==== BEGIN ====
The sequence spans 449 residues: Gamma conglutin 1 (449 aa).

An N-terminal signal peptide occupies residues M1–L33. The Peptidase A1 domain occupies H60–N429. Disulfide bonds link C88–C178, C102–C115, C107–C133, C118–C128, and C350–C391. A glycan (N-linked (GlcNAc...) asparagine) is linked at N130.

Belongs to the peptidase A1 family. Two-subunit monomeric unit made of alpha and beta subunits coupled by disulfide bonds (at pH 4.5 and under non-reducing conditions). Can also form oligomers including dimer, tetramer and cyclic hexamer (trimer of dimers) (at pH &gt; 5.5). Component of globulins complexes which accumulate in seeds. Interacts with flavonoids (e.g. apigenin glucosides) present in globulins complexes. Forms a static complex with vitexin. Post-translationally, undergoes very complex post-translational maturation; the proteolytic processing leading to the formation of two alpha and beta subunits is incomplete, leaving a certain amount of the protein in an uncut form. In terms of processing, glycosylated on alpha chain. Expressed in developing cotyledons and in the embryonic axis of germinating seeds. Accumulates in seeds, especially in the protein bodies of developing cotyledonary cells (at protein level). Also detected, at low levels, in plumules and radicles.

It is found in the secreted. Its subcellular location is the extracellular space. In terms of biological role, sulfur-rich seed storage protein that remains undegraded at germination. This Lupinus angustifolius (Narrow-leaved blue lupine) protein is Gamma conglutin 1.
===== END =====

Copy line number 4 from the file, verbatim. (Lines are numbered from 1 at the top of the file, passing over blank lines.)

It is found in the secreted. Its subcellular location is the extracellular space. In terms of biological role, sulfur-rich seed storage protein that remains undegraded at germination. This Lupinus angustifolius (Narrow-leaved blue lupine) protein is Gamma conglutin 1.